Bishop Peter Ramsden on his visit to England to attend the enthronement of the new Archbishop of Canterbury
The temperature was 33°C when I left Port Moresby and –2°C on arrival at Heathrow. I was in England to represent the Anglican Church of Papua New Guinea at the enthronement of the new Archbishop of Canterbury. Our primate had retired at the end of last year and the senior bishop was on his way to Australia for a bishops’ meeting. Did I mind going? Not at all! Two nights at Pusey House warmed me up and seeing my mother and sons encouraged me further, then it was on to Canterbury as the substitute Primate’s substitute.
All provinces represented
Hospitality was warm and generous for the invited ecumenical and Anglican Communion guests on the evening before and of the enthronement, and as far as I could see a good sign was that all the provinces were represented, including those who had not been at the Lambeth Conference in 2008. Surrounding St Augustine’s chair we all had excellent seats at the enthronement or rather at the ‘Inauguration of the ministry of the 105th Archbishop of Canterbury’ as the service programme wisely put it. Some would have made changes here and there but the overall effect was of a solemn launching of a new ministry in hope and trust. Archbishop Justin himself reminded us of Our Lord’s words to all who travel in deep waters: ‘Take heart. It is I. Do not be afraid.’
The bigger picture
But for me, surrounded by the Anglican primates, one statement penned personally by Archbishop Justin had significance, even though it went without mention in the press.
He turned to face us and said, ‘Knowing us to be linked by God’s action with bonds of affection, through our common baptism and history, in the presence of all here and those who over the years have taken the gospel to every point on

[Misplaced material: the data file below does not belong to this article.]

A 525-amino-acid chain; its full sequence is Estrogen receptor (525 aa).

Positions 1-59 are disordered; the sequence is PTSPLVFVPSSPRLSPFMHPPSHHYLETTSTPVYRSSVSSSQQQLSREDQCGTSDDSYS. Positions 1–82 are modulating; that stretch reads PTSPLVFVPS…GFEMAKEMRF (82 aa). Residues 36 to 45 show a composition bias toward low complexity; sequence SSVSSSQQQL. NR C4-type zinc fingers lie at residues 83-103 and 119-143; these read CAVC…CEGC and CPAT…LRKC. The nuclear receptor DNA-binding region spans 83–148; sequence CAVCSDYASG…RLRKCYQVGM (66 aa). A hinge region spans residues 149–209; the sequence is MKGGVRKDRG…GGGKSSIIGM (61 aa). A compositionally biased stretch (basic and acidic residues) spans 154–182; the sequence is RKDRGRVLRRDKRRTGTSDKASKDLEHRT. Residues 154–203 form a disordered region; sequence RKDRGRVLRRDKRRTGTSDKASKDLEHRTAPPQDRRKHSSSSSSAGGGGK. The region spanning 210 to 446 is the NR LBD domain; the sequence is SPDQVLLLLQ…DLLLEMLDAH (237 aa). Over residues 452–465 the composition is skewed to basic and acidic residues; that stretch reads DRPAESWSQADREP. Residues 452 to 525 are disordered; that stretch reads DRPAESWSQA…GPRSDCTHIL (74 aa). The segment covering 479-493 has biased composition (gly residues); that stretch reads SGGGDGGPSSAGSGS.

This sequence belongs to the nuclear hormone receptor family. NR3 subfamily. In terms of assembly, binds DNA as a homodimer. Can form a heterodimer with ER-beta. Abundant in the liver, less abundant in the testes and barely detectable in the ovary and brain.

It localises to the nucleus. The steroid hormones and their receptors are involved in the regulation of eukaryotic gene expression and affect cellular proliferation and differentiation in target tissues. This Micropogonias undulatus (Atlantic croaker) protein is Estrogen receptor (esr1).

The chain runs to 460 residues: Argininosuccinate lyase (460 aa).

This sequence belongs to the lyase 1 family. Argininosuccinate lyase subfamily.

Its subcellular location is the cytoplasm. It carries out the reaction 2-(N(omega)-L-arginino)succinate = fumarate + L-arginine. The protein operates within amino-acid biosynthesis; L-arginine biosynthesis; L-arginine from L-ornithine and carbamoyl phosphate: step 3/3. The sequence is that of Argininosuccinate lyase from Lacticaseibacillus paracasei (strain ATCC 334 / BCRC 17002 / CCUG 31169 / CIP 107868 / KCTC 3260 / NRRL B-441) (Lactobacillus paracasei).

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the Anglican Communion, that together we may proclaim the Gospel of Christ who reconciles us to God and breaks down the walls that divide us.’ That evening at the Nikean Club dinner he had a further chance to make an addition
to the programme in the form of a final
toast – to Pope Francis. Both are good
examples of recognizing the bigger picture, the necessary picture as we pray and work for unity and truth.
No doubt March 21 was a good day to be gathered at Canterbury, it being St Benedict’s day and the commemoration of Archbishop Thomas Cranmer, but it was hardly convenient for those of us with two days’ travel ahead of us wanting to be home for the start of Holy Week. Instead of attempting it I enjoyed the Palm Sunday blessings of St Matthew’s Ponders End, North London, in the fine company of Fr Michael and Claire Childs – Fr Michael as a St Stephen’s House student spent a placement in PNG four years ago. In flurries of sleet it was a cold but purposeful palm procession along with Fr Richard Knowling and parishioners from St Alphege’s Edmonton back to St Matthew’s for mass.
A special privilege
Two days later I resumed Holy Week in Port Moresby. This year I spent the Triduum in Morata squatter settlement with Fr Reginald Makele and his people and with Solomon Island students studying at the University of PNG. The Stations of the Cross took three hours in the baking sun to make our way to the tin roofed church of St Aidan. On the way the story was told which both transcends and challenges every culture in the world.
It was a privilege to represent the Anglican Church of PNG with Christians from around the world at the inauguration of the ministry of Archbishop Justin – but in this Holy Week it has been a special privilege to be made even more vividly aware of the universal Church as I have been walking and praying in Ponders End and Morata settlement with people both freezing and sweltering along the way of the cross and yet equally touched and responsive to the invitation to choose life. Alleluia, the Lord is risen indeed! ND